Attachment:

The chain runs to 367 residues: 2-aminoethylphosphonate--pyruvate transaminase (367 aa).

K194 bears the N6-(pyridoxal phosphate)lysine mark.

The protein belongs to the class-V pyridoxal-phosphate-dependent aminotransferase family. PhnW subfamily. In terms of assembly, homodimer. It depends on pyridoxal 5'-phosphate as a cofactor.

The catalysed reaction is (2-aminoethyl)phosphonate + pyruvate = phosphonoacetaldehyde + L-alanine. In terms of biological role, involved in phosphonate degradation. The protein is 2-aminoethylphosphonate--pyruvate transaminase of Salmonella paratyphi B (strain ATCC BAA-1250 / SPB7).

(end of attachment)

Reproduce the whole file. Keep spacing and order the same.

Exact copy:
The chain runs to 367 residues: 2-aminoethylphosphonate--pyruvate transaminase (367 aa).

K194 bears the N6-(pyridoxal phosphate)lysine mark.

The protein belongs to the class-V pyridoxal-phosphate-dependent aminotransferase family. PhnW subfamily. In terms of assembly, homodimer. It depends on pyridoxal 5'-phosphate as a cofactor.

The catalysed reaction is (2-aminoethyl)phosphonate + pyruvate = phosphonoacetaldehyde + L-alanine. In terms of biological role, involved in phosphonate degradation. The protein is 2-aminoethylphosphonate--pyruvate transaminase of Salmonella paratyphi B (strain ATCC BAA-1250 / SPB7).